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ICE is terrorizing our kids: Report shines a light on the impact immigration enforcement is having on children

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There are a lot of compelling reasons to be deeply concerned about ICE – the federal immigration agency that’s acting more and more like a rogue national police force. From the midnight raids to the lack of due process afforded detained individuals to the downright cruel and inhumane destruction of families, ICE procedures seem increasingly akin to the kind one would expect to find in Putin’s Russia.

To make matters even more alarming, a new report from the North Carolina Budget and Tax Center (“The ACE of ICE: How Current Immigration Enforcement and Deportation Hurts Children,” [2]) finds that children may be among ICE’s principal victims. It turns out that children of immigrants (and even non-immigrants) are experiencing increasing rates of trauma as a result of the threat of deportation and family separation as well as the direct experience of raids, deportation proceedings and the disappearance of parents. What’s more that trauma can have profound negative effects on these children for the rest of their lives.

This is from the introduction to the report:

Adverse Childhood Experiences (ACEs) are experiences in a person’s early years that cast a long shadow over their lives. Trauma from the separation from family and relatives as well as persistent fear and economic hardship are among a list of experiences identified as barriers to children’s healthy development. Research finds that ACEs are linked to risky health behaviors, poor health outcomes and early death as well as a host of economic and social outcomes signaling missed opportunities for individuals and their communities.

An emerging body of research finds that children of immigrants are experiencing trauma as a result of the threat of deportation and family separation as well as the direct experience of raids, deportation proceedings and parent removal from the United States.  An increased focus on enforcement through Immigration Customs and Enforcement (ICE) and the lack of enforcement priorities alongside the growing research on the harm of ACEs to children’s development has led to growing concern that these experiences will reach more children—not just those directly experiencing immigration enforcement—and have a lasting impact on children and community well-being.”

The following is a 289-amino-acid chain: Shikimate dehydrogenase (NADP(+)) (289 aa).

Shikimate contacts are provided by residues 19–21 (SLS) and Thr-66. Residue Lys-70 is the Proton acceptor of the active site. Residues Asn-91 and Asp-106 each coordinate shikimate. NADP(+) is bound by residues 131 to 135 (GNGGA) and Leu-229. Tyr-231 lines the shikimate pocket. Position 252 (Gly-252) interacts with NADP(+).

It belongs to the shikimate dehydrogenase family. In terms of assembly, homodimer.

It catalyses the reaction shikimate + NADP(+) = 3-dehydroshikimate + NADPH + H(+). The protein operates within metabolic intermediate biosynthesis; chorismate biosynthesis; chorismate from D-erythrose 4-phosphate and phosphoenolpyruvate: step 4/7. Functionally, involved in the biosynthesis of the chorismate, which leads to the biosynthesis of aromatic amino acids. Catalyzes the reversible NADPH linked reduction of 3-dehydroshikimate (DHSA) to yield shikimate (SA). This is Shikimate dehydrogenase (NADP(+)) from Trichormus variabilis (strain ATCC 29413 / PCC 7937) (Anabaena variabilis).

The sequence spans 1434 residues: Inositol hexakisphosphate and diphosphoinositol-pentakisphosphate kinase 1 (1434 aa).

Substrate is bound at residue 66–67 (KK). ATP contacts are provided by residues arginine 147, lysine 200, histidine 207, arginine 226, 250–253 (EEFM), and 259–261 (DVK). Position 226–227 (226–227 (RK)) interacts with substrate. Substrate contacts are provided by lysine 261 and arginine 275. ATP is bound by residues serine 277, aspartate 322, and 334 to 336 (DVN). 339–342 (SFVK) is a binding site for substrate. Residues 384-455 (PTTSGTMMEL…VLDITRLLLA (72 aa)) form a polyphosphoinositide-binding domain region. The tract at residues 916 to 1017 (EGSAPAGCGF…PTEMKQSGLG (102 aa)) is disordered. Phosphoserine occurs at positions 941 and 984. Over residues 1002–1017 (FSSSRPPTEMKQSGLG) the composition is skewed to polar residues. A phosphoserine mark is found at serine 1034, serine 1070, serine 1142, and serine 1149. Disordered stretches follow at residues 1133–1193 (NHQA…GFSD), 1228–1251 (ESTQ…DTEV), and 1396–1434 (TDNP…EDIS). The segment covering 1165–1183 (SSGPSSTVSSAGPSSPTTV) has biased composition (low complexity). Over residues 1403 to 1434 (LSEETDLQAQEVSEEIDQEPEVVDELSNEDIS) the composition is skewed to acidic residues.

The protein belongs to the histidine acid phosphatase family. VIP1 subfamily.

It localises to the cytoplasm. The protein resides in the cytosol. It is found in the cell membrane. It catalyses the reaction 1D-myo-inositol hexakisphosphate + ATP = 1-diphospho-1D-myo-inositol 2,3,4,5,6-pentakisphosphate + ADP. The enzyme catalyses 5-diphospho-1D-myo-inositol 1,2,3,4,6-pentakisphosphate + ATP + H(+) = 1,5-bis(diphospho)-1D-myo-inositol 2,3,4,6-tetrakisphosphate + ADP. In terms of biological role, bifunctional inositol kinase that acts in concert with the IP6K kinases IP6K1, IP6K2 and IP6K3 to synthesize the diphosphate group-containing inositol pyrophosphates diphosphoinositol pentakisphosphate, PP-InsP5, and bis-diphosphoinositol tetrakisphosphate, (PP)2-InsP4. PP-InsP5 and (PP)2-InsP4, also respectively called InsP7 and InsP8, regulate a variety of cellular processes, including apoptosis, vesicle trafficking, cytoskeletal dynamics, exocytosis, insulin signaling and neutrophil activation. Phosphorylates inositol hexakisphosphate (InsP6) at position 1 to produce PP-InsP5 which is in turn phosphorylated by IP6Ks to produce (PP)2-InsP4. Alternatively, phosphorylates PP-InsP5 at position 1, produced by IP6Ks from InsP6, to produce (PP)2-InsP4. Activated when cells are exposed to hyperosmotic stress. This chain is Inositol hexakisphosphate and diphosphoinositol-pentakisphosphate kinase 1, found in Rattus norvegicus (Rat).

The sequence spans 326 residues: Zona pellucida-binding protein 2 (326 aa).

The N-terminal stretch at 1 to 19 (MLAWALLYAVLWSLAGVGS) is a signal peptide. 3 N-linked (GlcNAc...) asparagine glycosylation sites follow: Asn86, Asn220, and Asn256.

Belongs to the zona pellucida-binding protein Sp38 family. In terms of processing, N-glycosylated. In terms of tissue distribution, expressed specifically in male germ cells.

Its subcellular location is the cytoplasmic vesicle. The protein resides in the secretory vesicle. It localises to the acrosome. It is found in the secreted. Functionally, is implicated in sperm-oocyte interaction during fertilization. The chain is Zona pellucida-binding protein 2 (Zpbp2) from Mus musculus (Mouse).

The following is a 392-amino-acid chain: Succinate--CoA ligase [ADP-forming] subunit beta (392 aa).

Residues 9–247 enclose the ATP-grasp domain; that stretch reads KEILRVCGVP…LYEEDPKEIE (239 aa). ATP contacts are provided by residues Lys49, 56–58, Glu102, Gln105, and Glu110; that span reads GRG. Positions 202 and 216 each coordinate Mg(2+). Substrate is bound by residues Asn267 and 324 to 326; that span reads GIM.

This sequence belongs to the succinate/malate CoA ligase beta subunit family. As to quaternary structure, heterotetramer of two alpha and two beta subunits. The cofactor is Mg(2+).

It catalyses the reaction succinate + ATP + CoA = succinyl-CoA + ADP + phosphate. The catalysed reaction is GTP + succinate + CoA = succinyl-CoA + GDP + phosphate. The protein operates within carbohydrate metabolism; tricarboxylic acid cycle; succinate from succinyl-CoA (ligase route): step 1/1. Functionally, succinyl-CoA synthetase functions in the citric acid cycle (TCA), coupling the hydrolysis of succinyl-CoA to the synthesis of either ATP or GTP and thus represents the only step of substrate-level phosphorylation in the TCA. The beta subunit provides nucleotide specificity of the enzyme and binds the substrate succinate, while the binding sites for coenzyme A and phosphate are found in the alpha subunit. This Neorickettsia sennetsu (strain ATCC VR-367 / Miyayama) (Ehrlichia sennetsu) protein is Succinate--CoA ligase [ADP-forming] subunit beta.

The report goes onto present the following disturbing numbers regarding deportation that go a long way toward explaining the widespread trauma:

The Migration Policy Institute estimates that approximately 7 percent of children under the age of 18 live with an unauthorized immigration parent. In recent years, an estimated half a million children have experienced the apprehension, detention, and deportation of at least one parent.

The data from North Carolina show the reach of deportations. In Fiscal Year 2017, 71 people departed from North Carolina through ICE-executed deportation while more than 1,000 were ordered removed in the same year under the Secure Communities program. Since 2008, when data first started to be collected, 7,148 women with children were in deportation proceedings from North Carolina, and 3,826 received orders of removal from the country. There have been 3,140 children under the age of 18 with removal orders from North Carolina since 2005.”

And, of course, in addition to the direct trauma they inflict on children, ICE deportations impose significant economic costs. As the report explains:

…studies have found that following the deportation of a family member, family income could decrease by as much as half. With this decline in income, families face greater economic hardship and the associated toxic stress of poverty while also decreasing their participation in the local economy and civic life. Second, there are direct costs to taxpayers associated with apprehension, detention and deportation costs on families and their communities.”

Add to this the additional community costs for items like foster care for the thousands of children separated from their parents and increased services in public schools, and the negative impact of ICE’s deportation campaign comes into even sharper relief.

Simply put, ICE actions are helping to endanger the wellbeing of millions of American children in numerous ways and this reality is having all sorts of negative consequences. State and federal lawmakers would do well to read the report and carefully consider its implications for federal immigration policy.

Click here [2] to read the full report.